I did note that the Triumph 675 represented a major new element in the sportbike lineup, a mid-level sportbike with usable torque on the street. Now that's progress.



So why have sportbike prices remained relatively stable? Actually, I'm not sure they have compared to 1996, but let's assume they have. If so, I think the answer is pretty simple. The incremental changes from one year to the next in that market segment have neither required the engineering investment found in the cruiser market nor have they been sufficient to justify major price increases.



Sometimes it's difficult to take a long view with regard to motorcycle development, especially if "10 years" constitutes half a lifetime to the person considering the changes. But the last decade has seen very big changes in the cruiser category, driven largely by the demand of us aging riders who've looked for better bikes as we enter our golden years.
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Old 10-27-2006, 04:09 AM   #75
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Default Re: 2007 Yamaha V-Star 1300 Intro Report

Actually, I think most motorcycle market segments, not just cruisers, depend on purchases based "on emotion and keeping up with the Jones(es)." Considering that the average owner of a 2005 R1 taps (at most) 50% of its potential on a regular basis, the incremental "improvements" in the 2007 model hardly justifies trading "up" on rational grounds. Likewise for the changes in the 600 class.



No criticism intended. If emotion weren't involved, we'd all be driving Priuses rather than riding bikes. And if status weren't a driving force, Prius owners would probably be driving Corollas.
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Old 10-27-2006, 04:50 AM   #76
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Default Re: trademarked potatoes

The original didn´t have an e. This came later due to the problems some peoples have in articulating english properly



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Old 10-27-2006, 05:32 PM   #77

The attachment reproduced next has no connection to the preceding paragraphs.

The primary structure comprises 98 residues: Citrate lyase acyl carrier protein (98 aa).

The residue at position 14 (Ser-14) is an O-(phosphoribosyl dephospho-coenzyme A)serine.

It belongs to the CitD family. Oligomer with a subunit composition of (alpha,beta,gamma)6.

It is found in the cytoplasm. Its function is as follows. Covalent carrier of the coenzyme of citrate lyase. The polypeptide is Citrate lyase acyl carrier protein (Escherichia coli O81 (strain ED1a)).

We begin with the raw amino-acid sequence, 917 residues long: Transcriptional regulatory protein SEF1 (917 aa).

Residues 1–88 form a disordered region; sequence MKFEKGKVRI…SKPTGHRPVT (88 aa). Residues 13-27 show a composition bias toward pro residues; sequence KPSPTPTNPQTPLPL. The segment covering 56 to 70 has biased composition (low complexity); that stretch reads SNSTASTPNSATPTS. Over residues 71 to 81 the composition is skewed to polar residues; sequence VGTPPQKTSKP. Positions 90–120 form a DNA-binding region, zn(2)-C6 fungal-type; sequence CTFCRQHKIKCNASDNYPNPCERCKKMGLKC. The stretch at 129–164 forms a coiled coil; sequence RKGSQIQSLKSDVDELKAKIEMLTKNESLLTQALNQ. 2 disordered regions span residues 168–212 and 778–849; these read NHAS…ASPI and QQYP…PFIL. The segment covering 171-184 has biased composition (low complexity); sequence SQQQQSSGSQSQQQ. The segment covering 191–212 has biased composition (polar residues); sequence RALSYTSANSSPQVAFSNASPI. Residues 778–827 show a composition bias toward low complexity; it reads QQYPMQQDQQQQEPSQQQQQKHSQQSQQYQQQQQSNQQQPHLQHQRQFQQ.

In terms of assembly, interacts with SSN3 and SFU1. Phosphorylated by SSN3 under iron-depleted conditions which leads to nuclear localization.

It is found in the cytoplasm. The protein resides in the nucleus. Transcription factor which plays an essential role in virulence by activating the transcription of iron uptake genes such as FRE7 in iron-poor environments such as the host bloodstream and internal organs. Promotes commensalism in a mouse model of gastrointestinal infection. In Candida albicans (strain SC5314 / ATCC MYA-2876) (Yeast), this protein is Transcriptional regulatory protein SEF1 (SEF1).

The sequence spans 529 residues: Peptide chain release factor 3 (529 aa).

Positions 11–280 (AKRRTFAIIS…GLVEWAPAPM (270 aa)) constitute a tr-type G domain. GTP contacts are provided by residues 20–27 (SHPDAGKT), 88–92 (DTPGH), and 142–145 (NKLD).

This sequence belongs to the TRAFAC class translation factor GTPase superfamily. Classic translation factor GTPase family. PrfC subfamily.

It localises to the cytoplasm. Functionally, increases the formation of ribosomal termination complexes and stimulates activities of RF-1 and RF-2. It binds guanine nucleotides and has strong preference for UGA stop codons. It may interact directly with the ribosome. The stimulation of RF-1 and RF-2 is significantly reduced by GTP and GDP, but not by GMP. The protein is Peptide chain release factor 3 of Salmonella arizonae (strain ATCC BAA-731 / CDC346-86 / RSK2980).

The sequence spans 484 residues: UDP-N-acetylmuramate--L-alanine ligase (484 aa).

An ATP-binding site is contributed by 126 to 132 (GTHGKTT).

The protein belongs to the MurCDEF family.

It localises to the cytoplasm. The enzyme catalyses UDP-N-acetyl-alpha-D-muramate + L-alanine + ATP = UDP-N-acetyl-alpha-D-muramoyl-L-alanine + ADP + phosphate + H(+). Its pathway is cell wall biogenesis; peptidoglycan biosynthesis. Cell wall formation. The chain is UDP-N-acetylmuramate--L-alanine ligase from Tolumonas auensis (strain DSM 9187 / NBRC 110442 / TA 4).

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Default Re: 2007 Yamaha V-Star 1300 Intro Report

You actually have seem to know something. What is your take on Valk? You already had it and it will be my next purchase



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Old 10-27-2006, 06:45 PM   #78
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Default Re: trademarked potatoes

I was making an obscure "Dan Quayle" reference.......
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Old 10-30-2006, 07:23 AM   #79
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Default Re: 2007 Yamaha V-Star 1300 Intro Report

I get your point.



"if status weren't a driving force, Prius owners would probably be driving Corollas. "



Now that gave me a good laugh. Never thought of Prius's as a status symbol. Then again I get your point. Just funny. LOL!
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Old 04-18-2007, 10:41 PM   #80
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Default Re: 2007 Yamaha V-Star 1300 Intro Report

Just bought one ! Loved the look of the bike, it's proportions and finish. Seriously considered the XVS1700 but for me the stretch from the seat to the bars was too far and the pillion pegs are situated almost in the centre of the riders seat, the wife/pillion pointed that out immediately upon sitting on the pad, she had to lean forward to put her weight on the pegs to dismount, wasn't impressed.

Anyway back to the 1300, bike fitted me like a glove, very comfortable, was worried about the small engine but found out from a UK site that the engine is 73HP @5500rpm and torque was 106 kgcm @ 4000rpm. Weight is 283kg dry. I think there will be plenty of useable power and a better top speed for passing. Previously being a Kawasaki nomad rider, I am looking forward to some responsive accelleration and some (comparatively) light weight cornering